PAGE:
Originally posted by lennonc1
    One thing I thought of was what percentage of the £270m will be paid out in the form of direct payment to ex NRAM customers. As NRAM need to pay customers who have re payed their loans directly what would that take off the £270m. What I'm trying to say is £270m is not the real figure due back to existing customers.
  • lennonc1
    Well from what I've heard from customers there is no money being redressed just say 5 years reduced of term which will be approx same amount of interest taken during non compliance. So that money is lost in 20 years not now! I for one won't be keeping it that long, so if I go to sell the amount of loan is same just shorter term, so I still owe the same, is that right!! If so not on at all! Even more reason to get them now!
    • krisdorey
    • By krisdorey 13th Mar 13, 10:31 AM
    • 3,147 Posts
    • 2,685 Thanks
    krisdorey
    If they have reduced the term then you owe less, the only difference is that as opposed to reducing the repayment inflation has a small bearing.
  • cot1198
    I don't think so. Say the amount you needed to pay off your loan today would be 10,000. Then NRAM apply the redress of say 3,000 tomorrow. The amount you would need to pay off your loan would then be £7,000. The redress amount is lost to the taxpayer whenever the loan is repaid if that be next week or in 20 years. The way NRAM are wanting to do this saves you X amount of years of payments at the end of the loan period IF the loan runs for the full term. So what they are saying is for those X amount of years you are not paying your monthly amount you are saving, you just need to wait 15 years to do so.
    • krisdorey
    • By krisdorey 13th Mar 13, 10:36 AM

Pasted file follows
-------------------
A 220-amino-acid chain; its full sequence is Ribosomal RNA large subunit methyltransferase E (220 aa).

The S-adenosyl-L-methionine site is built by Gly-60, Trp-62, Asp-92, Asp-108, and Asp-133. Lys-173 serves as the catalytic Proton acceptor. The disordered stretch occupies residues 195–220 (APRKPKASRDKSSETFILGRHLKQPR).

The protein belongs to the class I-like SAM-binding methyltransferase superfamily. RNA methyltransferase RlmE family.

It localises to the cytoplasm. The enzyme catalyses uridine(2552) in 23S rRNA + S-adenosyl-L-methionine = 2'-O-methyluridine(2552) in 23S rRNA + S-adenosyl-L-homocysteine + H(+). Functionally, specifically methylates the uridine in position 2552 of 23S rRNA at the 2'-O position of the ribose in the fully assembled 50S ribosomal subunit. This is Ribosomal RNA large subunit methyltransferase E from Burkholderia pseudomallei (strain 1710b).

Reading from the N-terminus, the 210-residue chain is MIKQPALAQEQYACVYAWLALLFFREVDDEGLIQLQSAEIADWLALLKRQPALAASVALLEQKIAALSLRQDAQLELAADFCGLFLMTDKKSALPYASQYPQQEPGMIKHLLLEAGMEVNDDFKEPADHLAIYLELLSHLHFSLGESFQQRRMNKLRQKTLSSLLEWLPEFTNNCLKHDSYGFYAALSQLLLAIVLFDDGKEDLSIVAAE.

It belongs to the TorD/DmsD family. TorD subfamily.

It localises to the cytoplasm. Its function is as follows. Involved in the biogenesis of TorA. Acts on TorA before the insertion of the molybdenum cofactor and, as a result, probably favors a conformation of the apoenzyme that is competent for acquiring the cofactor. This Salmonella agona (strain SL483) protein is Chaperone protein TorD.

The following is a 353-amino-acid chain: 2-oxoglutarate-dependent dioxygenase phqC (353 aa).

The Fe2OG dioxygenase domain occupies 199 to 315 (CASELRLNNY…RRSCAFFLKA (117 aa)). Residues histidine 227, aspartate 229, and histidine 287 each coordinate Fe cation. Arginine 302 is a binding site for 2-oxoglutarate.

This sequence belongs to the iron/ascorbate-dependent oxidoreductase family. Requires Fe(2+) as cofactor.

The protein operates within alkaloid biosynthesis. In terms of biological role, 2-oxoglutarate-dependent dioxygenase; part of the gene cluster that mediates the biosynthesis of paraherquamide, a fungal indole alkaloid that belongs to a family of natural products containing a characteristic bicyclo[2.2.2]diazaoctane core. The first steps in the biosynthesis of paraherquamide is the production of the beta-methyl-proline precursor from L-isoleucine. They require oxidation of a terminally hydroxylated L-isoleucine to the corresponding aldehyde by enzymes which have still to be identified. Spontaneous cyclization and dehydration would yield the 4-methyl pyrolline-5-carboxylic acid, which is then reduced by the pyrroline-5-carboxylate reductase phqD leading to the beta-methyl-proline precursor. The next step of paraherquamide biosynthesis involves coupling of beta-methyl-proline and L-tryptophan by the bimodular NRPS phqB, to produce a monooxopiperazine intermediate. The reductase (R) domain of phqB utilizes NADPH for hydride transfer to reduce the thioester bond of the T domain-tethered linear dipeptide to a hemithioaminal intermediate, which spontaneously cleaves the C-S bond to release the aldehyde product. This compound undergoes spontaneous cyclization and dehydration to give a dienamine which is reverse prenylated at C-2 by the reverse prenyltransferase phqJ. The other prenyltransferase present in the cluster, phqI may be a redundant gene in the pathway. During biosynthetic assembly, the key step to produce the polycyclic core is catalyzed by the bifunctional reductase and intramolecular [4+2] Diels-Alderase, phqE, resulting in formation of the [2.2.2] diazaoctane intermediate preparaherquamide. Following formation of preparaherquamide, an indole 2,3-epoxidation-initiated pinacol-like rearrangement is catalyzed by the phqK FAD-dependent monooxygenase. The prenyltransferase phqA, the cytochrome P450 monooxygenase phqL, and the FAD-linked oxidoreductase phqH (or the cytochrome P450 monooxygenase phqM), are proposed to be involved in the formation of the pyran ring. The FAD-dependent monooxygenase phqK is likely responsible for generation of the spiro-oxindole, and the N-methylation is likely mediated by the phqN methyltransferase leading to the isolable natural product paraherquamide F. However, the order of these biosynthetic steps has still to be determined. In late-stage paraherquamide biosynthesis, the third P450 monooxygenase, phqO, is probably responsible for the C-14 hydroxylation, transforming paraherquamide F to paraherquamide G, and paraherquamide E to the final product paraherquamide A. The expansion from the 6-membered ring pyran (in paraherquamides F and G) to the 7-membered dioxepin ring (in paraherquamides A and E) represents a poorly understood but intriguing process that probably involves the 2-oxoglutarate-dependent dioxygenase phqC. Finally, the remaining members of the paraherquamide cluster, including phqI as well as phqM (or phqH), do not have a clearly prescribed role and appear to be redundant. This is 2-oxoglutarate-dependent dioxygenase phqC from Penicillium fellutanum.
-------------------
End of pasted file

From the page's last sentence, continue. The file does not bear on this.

• 3,147 Posts
    • 2,685 Thanks
    krisdorey
    You can also make a provision or write off the redress amounts up front.

    I'll have to check my IFRS/GAAP book to see what is considered norms.
  • lennonc1
    You can also make a provision or write off the redress amounts up front.

    I'll have to check my IFRS/GAAP book to see what is considered norms.
    Originally posted by krisdorey
    Can you explain please, think I'm still half asleep, not well baby = no sleep!!!
    • drussmonkey
    • By drussmonkey 13th Mar 13, 11:20 AM
    • 52 Posts
    • 33 Thanks
    drussmonkey
    In an attempt to demonstrate your basic and continued folly in wanting this money back as cash now now now, I have put together a very simple Spreadsheet to demonstrate how the application of redress affects your account in the long term.

    I have used generic figures, conflated the unsecured loan with the main mortgage (which in most cases are on identical terms, and so can be considered 'as one'), and assumed the interest rate won't ever change throughout life of the account. It's good enough for an illustration.

    The 'Additional Balance Paid' in column F4 represents the application of the redress to your balance today. Remove it or set it to 0 to see how the figures change over time.